In the use of words today, some published materials in book forms or articles are believed to be perfect in word usages and constructions. It is amazing, however, that some fundamental grammar rules are violated in some of these so-called perfect and authentic materials. One of such rules is the rule of ABSOLUTE ADJECTIVES.
In our elementary school, our teachers must have mentioned such things as POSITIVE, COMPARATIVE and SUPERLATIVE. The implication of this is that some adjectives can be gradable in the sense that they can represent one, two or more than two nouns or pronouns. . Tall, for example, represents one noun or pronoun. Taller represents two, while tallest represents more than two. Are there rules for changing an adjective from comparative to superlative? Yes, there are. Let’s examine them.
1. In a word with one syllable, add the suffix ER to the comparative and EST to the superlative.
Nice- Nicer- Nicest
2. In words with two syllables but end with letter Y, change Y to I and add ER to the comparative and EST to the superlative.
Sorry- Sorrier- Sorriest
Noisy- Noisier- Noisiest
3. In words with two syllables, the comparison is the same as monosyllabic words in American English usage while more and most are added to words with three syllables or more.
Handsome- Handsomer- Handsomest
Beautiful- More beautiful- Most beautiful
However, in the British English usage, words with two syllables or more are compared the same way by adding MORE and MOST
Handsome-More handsome-Most handsome
Beautiful-More beautiful-Most beautiful
It is normal in most languages to have some words that are gradable but exempted from the rules. Like:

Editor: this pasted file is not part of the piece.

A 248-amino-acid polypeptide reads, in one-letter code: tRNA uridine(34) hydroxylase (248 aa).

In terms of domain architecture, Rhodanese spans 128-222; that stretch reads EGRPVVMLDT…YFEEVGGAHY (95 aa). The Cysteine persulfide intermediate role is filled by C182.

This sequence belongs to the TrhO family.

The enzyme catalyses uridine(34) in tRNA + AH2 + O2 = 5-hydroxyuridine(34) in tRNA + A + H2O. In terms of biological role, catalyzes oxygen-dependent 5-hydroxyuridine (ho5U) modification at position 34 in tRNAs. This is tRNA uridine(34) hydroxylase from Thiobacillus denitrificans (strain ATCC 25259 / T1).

Having revised the rules, I need to ask this question:
Are all adjectives gradable?
Before responding to that question, it is necessary to know why some adjectives are gradable. Some adjectives are gradable because they do not represent the final degree of the comparison.
If say High, for example, of course another thing can still be higher or even highest because HIGH is not the final stage.
Some adjectives are not like that. Some adjectives represent the complete or final degree. They require no comparison or further degree. These adjectives are known as ABSOLUTE ADJECTIVES. The word Dead, for example, is absolute. There is no possibility of comparing further as MORE DEAD or MOST DEAD.
Another grammar rule is that adverbs of degree like VERY, ABSOLUTELY, COMPLETELY, EXTREMELY and QUITE must not precede absolute adjectives.
It is grammatically wrong to say
Here are some examples of adjectives that are absolute
Now that we have established these two rules:
1. Absolute adjectives do not change to comparative and superlative.
Brilliant-More brilliant- Most brilliant✖️
2. Absolute adjectives are not precede by adverbs of degree like : so, very, too, quite, absolutely, extremely and completely.
It is very wrong.✖️
It is wrong.✔️
How absolute are these adjectives among some users?
Let’s examine some expressions where these rules were violated in some printed materials.
“This(Roget’s Thesaurus) must surely be the most indispensable publication ever….”
…review, in John O’London’s The word INDISPENSABLE is an absolute adjective and has been compared as MOST INDISPENSABLE
Here is another one.
“It seems that the last few hours of the average person’s sleep are so essential, and probably have….”
Dr Jim Horne, The Guardian.
The adjective ESSENTIAL is absolute and the adverb SO is wrongly used in that context.
Overall, users should avoid any further comparison of any adjective that represents the final degree in which any attempt for further modification will lead to vagueness of the sentence. Absolute adjectives are indeed absolute according to grammar rules.
Leech. G(2006) _A Glossary of English Grammar_ . Finland: Edinburgh University Press
Mair. C and Leech. G (2009) _Change in Contemporary English Grammar_ New York: Cambridge University Press
Svartvik J and Leech. G ( 2016) _English One tongue,Many Voices_ United Kingdom: Palgrave